The Rainmaker Institute. With a name like that, and a homepage that reads like a late-night infomercial (we won't even mention the god-awful color scheme or hideous 90s-era drop-down menus), how could things go wrong?
And who would've predicted that a law firm, which was billed $49,000 for services that allegedly harmed their Internet marketing campaign, would sue?
We blame Google. And the mysterious nature of Search Engine Optimization.
Search Google for "pink helicopter octopus law." Only two results show up, including a story about a large bird that wants to make sweet love to a helicopter. Great! Now your Pink Helicopter Octopus Law Firm, when it launches a website, will probably be the top result.
What happens when you practice DUI law in Los Angeles? Suddenly, there is a lot more competition for those top Google results. Google's robots scan every page on the Internet, including your fabulous firm's website, and ranks them according to their relevance to the search terms. That ranking is based on a mysterious formula, or algorithm, the specifics of which are continuously tweaked and which are never revealed.
SEO experts, therefore, are left guessing. Occasionally, Google will issue guidelines that help, but specific questions, such as "how many links are too many?" or "should I douse my post in keywords like 'DUI Lawyer Los Angeles?'" are constantly morphing. The experts simply try different strategies to see what happens.
SEO is the perfect example of "throw [expletive] to the wall and see what sticks." And as soon as something does stick, Google changes their algorithm to compensate.
Black Hat Tactics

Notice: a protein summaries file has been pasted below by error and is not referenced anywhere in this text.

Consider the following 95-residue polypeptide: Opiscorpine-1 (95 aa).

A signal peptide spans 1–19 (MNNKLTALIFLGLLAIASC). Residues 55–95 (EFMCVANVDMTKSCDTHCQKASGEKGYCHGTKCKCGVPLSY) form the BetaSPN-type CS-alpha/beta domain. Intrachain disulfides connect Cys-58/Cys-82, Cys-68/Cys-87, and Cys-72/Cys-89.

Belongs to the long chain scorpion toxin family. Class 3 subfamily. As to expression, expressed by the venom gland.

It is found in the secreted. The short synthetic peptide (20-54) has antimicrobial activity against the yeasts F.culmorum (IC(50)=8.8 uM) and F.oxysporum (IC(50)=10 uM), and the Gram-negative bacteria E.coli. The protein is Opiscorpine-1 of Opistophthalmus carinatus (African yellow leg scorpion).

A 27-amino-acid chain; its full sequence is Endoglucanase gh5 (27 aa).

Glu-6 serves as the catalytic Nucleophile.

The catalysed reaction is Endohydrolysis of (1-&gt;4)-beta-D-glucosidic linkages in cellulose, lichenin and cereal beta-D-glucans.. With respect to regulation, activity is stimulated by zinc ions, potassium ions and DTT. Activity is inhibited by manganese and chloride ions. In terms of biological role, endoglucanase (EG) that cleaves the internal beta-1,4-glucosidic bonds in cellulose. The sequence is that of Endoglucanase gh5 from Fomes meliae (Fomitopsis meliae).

The most shady SEO snake-oil salesman are the people responsible for the most annoying habits of the Internet. Ever visit a page and read a description that sounds like this?
A Los Angeles DUI lawyer can help you with Los Angeles DUI defense. John Doe is a Los Angeles DUI lawyer and has practiced Los Angeles DUI defense successfully for many years.
Yeah. It makes your brain hurt. That's what we call keyword stuffing. In the old days, writing text like that would allegedly help your search ranking (per SEOmoz, keyword density is a myth). Inbound links did (and still do) help as well, though spam links from comment boxes and paid links can result in Google crushing your site's ranking and pushing you to oblivion, a.k.a. the fifty-third page of search results.
Rainmakers or Racketeers?
We'll start by saying that we know nothing about Rainmaker's SEO tactics.
The lawsuit filed against them, however, alleges that they used practices banned by Google, knowing that doing so would eventually mean that their clients' sites would plummet in the search rankings, reports Courthouse News Service. When Google did act, the company allegedly remained silent, continued selling their allegedly defective services, and kept billing existing clients.
Seikaly & Stewart, the law firm and plaintiff, is seeking a refund, as well as punitive damages via a civil RICO action. According to the firm's complaint, RICO is appropriate because fraud was committed using wires (the Internet) over an extended period of time (almost two years).
The alleged fraud included using tactics that were known to be disfavored by Google (the link farming), selling the same blog content to multiple firms (Google hates duplicate content), and providing fewer inbound links than the contract provided for, as well as continuing the alleged black hat practices, and billing clients, even after Google cracked down.
As for you, dear reader/lawyer, just remember: no one truly knows how to game Google. The best SEO tactic, as always, is simply writing quality content that will be relevant to your clients' interests. And if you do contract with an outside company for content or design, do your research in advance to ensure that the company, and their web design and SEO tactics, are reputable.
Disclosure: We obviously have no direct stake in this lawsuit, but it bears mentioning that FindLaw also provides lawyer marketing and SEO services to client firms.